When you think about it, all of our lives revolve how we see the world, or how it sees us. Crossing the gender frontier becomes so difficult when we already have specific gender ideas ingrained within us and something is screaming, wait!, that's not right. As we begin to live in the proper gender, often, the first thing we do is to do our best to at least look the part of our chosen person.

From there, the mirror gets much more intricate. Not only should you do your best to present your gender properly, you have to learn how to read others. A keen observation of whom you are dealing with can take you a long way. Especially, if you think you may be finding yourself in an unpleasant situation.

I guess you can say, a trans life could become truly one of smoke and mirrors but then again it doesn't have to and I am sure you know a cis gender person or two about whom you could say the same thing. Or, your life could be entering an extraordinary phase. Even phases though must come and go...and the extraordinary becomes mundane, as Connie says:

" Finding the extraordinary to now be ordinary. Then, when you think about it, life can truly be extraordinary by that very shift. As we transition to womanhood, we move past living through experiences on to discovering that we are free to experience life."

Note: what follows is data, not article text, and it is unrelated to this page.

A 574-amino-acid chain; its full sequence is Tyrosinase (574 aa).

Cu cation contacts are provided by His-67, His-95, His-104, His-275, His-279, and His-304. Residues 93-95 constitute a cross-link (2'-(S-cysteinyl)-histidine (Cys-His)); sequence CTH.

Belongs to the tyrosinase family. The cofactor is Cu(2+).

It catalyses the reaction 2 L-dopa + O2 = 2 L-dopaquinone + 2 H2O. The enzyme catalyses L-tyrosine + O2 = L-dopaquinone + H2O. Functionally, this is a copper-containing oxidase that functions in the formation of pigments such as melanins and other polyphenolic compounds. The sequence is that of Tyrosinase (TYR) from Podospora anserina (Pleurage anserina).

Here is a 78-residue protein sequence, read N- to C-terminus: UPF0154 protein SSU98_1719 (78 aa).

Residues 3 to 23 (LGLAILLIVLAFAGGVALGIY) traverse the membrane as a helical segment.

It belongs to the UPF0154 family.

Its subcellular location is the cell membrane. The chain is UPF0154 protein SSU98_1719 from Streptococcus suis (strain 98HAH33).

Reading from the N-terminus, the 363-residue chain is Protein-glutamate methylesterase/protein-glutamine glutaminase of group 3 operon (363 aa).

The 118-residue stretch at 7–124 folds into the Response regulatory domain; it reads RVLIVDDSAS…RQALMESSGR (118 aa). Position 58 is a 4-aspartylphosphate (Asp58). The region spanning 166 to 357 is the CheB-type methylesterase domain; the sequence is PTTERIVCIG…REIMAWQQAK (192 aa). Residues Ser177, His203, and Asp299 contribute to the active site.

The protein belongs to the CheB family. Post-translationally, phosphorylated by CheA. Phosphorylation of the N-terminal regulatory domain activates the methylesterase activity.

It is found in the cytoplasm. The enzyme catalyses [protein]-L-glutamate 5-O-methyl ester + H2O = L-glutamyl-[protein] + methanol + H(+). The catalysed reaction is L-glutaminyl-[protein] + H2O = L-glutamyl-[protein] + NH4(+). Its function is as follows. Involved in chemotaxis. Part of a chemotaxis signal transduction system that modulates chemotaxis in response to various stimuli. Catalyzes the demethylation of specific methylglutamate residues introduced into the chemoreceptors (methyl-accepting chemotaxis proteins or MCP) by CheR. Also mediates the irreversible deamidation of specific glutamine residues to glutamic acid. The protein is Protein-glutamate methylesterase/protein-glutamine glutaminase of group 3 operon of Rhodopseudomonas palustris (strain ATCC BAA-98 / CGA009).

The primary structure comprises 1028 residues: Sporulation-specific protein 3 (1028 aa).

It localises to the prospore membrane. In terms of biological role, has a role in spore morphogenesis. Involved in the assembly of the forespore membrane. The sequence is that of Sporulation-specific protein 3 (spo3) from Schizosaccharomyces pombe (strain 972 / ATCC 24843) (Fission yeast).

So true. and when it happens, the freedom is wonderful.

Make Up?

My other transgender - cross dresser support group (here in Cincinnati) announced yesterday, the date of it's first make up assistance workshop in May.

Being the smart a-s person I am, I always say, how could I ever try to improve upon perfection. If the truth be known though, I have many questions about working with my eyes, foundation and contouring. I would love help with all of them.

So, on May 14th, I hope to garner some individual attention, all the way to the point of taking my skin wipes with me to take off all my current makeup to have her start over. If indeed I have the opportunity. I'm afraid she is only going to address the group as a whole.

For some reason, it seems my skin is responding again to the hormone replacement therapy (HRT) and is going through another mini transition. Which I always heard was possible. I also switched to another slightly more expensive foundation. Which seems to be helping.

I do wish all of the makeup advice would have been available before the Trans Ohio Symposium at the end of April. I need all the immoral support I can get!

Diversity within Diversity

Tuesday was my transgender veteran support group meeting at the Dayton, Ohio Veterans campus.

For once, the meeting was well attended (twelve) people and wonderfully diverse. Two much younger new people attended who identified mainly as gender fluid as well as the on again- off again SRS person from Richmond, Indiana.

We also have several run of the mill transgender peeps, as well as a "card carrying" lesbian. The mix made for an interesting conversation on several topics.